Up early, the camp host, Tom, meets me at the tent to confirm that I paid my fee (forgot to post receipt on the windshield for the ranger to see, wind kept blowing it off the dash). A brief chat, asks me from where have I just arrived. I reply, Gallup, and, of course, he says, "rough town, Gallup." He tells me to be sure to see the canyons just a spit down the road, a wonderful overlook right here in the camp. I go down to the lake where I painted last night and photograph the scene for posterity and archival purposes. Then to the canyon and it is spectacular! And with that send-off, I head to Albuquerque.
Arrive 1pm, hang out in Starbucks to get on-line. I am to get to new lodgings at 2pm. I will meet my hosts, Clarence and Alberta Giese, in their eighties, as they have arranged that I can pay for, at an incredibly cheap rate, a guest apartment for five days in the retirement center where they reside. I will use the apartment as headquarters so as to conduct day trips to Santa Fe and Taos.
These fascinating and colorful people are friends of my family. My mother and her childhood friend, Sally, with whom she has traveled extensively the last few years, dropped in on them unannounced a couple of years ago. Mom thought it hilarious that Clarence, at that time, had a still and made his own grappa, Italian-style. Sally and Alberta are sisters-in-law.
Now I need to preface this meeting by stating that Clarence, 87, is an accomplished abstract painter and keeps an impressive oeuvre of his work in their home. They lived in Vienna for many years, where he taught art and painted extensively. Moving back to the States, they lived in Vermont for a time and decided a change of life would take them to Albuquerque where they would work with the Navajo Indians there (specifically, in Thoreau), building community, teaching, and helping the Navajo with various issues being faced. In Vermont, they worked one-on-one with people with AIDS, and helped develop and facilitate an effective hospice program. These are, simply, good people showing true human kindness for their fellow man.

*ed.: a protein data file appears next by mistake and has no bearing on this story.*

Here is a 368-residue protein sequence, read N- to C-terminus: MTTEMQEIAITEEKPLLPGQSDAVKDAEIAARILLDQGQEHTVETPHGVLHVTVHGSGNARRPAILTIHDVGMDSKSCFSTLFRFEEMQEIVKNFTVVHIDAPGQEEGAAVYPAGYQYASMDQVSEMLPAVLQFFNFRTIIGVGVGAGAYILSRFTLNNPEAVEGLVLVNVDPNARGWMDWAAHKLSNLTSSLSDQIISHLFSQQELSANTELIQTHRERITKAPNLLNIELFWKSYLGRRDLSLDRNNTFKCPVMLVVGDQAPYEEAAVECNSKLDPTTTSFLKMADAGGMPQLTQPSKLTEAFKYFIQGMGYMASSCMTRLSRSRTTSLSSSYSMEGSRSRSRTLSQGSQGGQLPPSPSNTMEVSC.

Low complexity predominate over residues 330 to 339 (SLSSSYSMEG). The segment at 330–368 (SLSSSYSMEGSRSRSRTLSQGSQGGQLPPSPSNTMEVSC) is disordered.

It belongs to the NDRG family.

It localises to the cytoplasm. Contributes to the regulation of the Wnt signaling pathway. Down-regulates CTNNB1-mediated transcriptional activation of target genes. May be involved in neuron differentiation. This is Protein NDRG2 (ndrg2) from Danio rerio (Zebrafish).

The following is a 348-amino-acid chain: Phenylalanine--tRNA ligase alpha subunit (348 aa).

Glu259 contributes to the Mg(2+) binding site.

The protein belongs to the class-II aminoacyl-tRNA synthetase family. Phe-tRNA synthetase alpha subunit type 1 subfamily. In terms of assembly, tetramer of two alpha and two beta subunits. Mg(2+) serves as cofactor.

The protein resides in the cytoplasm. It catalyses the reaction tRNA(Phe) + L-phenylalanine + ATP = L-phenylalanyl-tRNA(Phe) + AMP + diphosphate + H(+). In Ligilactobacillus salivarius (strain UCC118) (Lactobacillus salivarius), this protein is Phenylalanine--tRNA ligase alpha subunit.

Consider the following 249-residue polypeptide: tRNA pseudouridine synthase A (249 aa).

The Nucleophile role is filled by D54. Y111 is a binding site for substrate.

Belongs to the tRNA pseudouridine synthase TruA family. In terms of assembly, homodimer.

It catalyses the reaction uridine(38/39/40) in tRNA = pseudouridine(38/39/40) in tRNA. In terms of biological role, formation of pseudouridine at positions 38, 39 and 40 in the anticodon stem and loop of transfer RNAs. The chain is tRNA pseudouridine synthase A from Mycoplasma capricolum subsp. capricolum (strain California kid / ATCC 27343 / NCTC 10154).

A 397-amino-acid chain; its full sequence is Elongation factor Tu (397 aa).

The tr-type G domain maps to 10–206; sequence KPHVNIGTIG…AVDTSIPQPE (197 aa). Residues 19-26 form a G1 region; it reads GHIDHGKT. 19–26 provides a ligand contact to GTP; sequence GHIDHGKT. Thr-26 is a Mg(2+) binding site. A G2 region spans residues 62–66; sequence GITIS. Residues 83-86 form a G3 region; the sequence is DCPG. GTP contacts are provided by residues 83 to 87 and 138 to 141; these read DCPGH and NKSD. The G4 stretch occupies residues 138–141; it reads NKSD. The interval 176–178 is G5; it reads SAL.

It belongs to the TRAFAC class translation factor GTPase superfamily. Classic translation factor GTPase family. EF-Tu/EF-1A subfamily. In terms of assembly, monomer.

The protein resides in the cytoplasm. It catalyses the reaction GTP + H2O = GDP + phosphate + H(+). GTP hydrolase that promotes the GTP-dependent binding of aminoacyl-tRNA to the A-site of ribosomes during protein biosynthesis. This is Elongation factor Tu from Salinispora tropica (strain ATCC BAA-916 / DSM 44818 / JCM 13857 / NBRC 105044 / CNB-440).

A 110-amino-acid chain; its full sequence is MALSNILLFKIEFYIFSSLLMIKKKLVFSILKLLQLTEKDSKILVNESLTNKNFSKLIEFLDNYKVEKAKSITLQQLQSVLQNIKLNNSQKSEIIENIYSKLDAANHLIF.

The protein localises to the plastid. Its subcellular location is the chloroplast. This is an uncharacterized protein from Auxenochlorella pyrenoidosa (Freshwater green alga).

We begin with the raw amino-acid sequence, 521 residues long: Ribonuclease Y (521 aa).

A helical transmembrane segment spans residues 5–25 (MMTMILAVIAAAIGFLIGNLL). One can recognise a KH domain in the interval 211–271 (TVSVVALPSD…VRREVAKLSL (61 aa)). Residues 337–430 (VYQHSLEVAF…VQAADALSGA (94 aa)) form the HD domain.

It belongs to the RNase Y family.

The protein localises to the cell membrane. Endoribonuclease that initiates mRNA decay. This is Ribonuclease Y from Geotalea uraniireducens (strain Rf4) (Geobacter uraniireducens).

My interest was piqued in wanting to know more about them year or so ago and so I commenced a written correspondence with Clarence (remember letter-writing?! - he has no access to nor interest in email or computers). He has insightful advice and commentary on my artwork. As I begin to plan this journey, it will be very important to spend some time in both Albuquerque, as well as Santa Fe, with my good buddy, Alfonso.
So, I check in at the desk, get keys, and head to their apartment. Clarence has walked down the hall to greet me. He gives me a big hug and I say something like, “Seems our meeting each other was destined and inevitable.” I am introduced to Alberta who is lovely and very sharp; she listens very intently and seems to catch all subtleties. Clarence is more like me and attacks the world like buckshot. His hearing is going and he often misses what is said the first time around. They both have a wicked sense of humor. He jabs and I give it back to him in a joyful repartee. He walks down to my car with me, sees how packed in it is and inquires exactly how many months am I staying in New Mexico?
He shows me where to park, I check out the apartment and it is … wow! There is a huge bedroom, king-size bed, big bathroom, huge living room with dining table and a fully equipped kitchen. I am going to get spoiled pretty quickly. I remind myself that last night I slept in my tent on a plot of large gravel. My neck is still a bit stiff from sleeping wrong. No problem. Apparently there is a Jacuzzi and pool downstairs where I can work out any sore neck muscles. Kinda sucks I don’t have those things in my apartment, might want to make a complaint to the facility’s complaint department, why don’t I have a Jacuzzi?
They invite me to join them for dinner. Clarence and I walk next door to the grocery and get a rotisserie chicken; Alberta has cole slaw for us as a side. The still has been given away before they moved into this apartment a year or so ago; therefore, no grappa. But gin martinis are the drink of choice and here we go.
The Emile Zola quote above I have gleaned from a wall on their patio, which serves as a painting studio for Clarence. I felt it apropos.
A whole lotta conversation well into the night. I get suggestions from them as where and what to explore in their fair city insofar as painting ideas and an invitation to breakfast. I decide to throw a party in my new digs, hundreds of people show up and…. just kidding. To bed.